Abstract Title:

Targeted delivery of 1,25-dihydroxyvitamin D3 to colon tissue and identification of a major 1,25-dihydroxyvitamin D3 glycoside from Solanumglaucophyllum plant leaves.

Abstract Source:

J Steroid Biochem Mol Biol. 2015 Apr ;148:318-25. Epub 2014 Nov 1. PMID: 25445916

Abstract Author(s):

Duane R Zimmerman, Nicholas J Koszewski, Derrel A Hoy, Jesse P Goff, Ronald L Horst

Article Affiliation:

Duane R Zimmerman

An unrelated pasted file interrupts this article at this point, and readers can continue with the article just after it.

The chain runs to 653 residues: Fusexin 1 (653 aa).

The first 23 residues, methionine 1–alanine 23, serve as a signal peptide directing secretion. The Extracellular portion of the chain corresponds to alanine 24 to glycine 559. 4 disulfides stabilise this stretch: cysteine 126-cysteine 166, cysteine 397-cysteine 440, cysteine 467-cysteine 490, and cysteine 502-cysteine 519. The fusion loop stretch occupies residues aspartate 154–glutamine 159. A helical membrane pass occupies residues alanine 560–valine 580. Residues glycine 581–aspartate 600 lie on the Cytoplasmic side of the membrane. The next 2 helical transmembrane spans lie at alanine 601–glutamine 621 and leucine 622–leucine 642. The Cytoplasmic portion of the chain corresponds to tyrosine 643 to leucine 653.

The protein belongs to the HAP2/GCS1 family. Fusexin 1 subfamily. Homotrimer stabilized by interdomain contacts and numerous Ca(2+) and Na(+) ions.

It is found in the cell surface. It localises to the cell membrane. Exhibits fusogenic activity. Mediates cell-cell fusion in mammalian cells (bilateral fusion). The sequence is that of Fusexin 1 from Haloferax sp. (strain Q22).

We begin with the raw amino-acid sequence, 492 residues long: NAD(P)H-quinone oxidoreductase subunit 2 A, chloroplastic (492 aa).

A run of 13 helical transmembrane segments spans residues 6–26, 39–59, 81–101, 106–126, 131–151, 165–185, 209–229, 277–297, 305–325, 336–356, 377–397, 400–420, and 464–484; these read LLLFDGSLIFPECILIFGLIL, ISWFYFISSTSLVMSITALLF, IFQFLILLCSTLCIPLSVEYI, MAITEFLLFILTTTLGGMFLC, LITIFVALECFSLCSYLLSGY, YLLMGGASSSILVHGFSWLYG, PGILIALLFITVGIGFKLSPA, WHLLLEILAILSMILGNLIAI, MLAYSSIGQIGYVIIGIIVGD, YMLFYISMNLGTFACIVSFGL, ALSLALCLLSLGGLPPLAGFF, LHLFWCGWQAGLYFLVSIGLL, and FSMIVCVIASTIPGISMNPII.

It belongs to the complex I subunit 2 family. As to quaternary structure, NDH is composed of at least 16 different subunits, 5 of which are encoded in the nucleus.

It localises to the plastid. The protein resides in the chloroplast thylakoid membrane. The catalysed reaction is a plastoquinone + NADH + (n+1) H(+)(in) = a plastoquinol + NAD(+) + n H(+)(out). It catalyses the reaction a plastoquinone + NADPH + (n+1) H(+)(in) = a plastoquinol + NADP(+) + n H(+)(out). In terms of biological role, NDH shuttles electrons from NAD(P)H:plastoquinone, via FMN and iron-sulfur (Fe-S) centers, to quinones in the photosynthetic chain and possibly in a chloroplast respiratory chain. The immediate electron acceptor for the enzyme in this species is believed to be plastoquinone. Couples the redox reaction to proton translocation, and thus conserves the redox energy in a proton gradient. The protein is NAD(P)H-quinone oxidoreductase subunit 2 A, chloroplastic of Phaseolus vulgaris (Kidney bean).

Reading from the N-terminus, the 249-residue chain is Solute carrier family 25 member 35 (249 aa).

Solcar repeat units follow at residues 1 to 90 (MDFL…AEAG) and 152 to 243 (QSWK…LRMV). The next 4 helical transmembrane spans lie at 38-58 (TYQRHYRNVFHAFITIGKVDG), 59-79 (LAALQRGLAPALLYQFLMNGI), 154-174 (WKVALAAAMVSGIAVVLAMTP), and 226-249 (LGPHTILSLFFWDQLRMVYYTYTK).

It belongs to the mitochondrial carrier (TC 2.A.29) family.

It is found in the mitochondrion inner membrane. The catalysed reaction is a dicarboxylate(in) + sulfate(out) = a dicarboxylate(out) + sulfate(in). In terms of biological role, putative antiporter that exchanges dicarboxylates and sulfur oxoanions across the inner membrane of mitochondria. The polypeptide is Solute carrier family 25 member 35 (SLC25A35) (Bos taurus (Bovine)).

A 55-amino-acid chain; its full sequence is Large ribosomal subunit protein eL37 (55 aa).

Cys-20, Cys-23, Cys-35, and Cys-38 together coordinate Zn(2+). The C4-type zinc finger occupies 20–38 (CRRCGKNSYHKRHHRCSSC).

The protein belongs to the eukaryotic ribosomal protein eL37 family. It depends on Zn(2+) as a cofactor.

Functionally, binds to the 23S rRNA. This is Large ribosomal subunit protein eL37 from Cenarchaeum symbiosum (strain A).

Leaves of the Solanum glaucophyllum (Sg) plant, indigenous to South America, have long been known for their calcinogenic toxicity in ruminant animals. It was determined the leaves contained glycosidic derivatives of 1,25-dihydroxyvitamin D3 (1,25D3) and liberation of the free hormone by rumen bacterial populations elicited a hypercalcemic response. Our interest in the leaves is predicated on the concept that the glycoside forms of 1,25D3 would target release of the active hormone in the lower gut of non-ruminant mammals. This would provide a means of delivering 1,25D3 directly to the colon, where the hormone has been shown to have beneficial effects in models of inflammatory bowel disease (IBD) and colon cancer. We fed mice for 10 days with variable amounts of Sg leaf. Feeding 7-333μg leaf/day produced no changes in plasma Ca(2+) and 1,25D3 concentrations, and only at ≥1000μg leaf/day did these values become significantly elevated compared to controls. Gene expression studies from colon tissue indicated a linear relationship between the amount of leaf consumed and expression of the Cyp24a1 gene. In contrast, Cyp24a1 gene expression in the duodenums and ileums of these mice was unchanged compared to controls. One of the major 1,25D3-glycosides was isolated from leaves following extraction and purification by Sep-Pak cartridges and HPLC fractionation. Ultraviolet absorbance was consistent with modification of the 1-hydroxyl group, and positive ion ESI mass spectrometry indicated a diglycoside of 1,25D3. 2-Dimensional NMR analyses were carried out and established the C1 proton of the A-ring was interacting with a C1' sugar proton, while the C3 proton of the A-ringwas linked with a second C1' sugar proton. The structure of the isolated compound is therefore consistent with a β-linked 1,3-diglycoside of 1,25D3. Thus, Sg leaf administered to mice at up to 333 ug/day can elicit colon-specific enhancement of Cyp24a1 gene expression without inducing hypercalcemia, and the 1,3-diglycoside is one of the major forms of 1,25D3 found in the leaf. This article is part of a Special Issue entitled '17th Vitamin D Workshop'.

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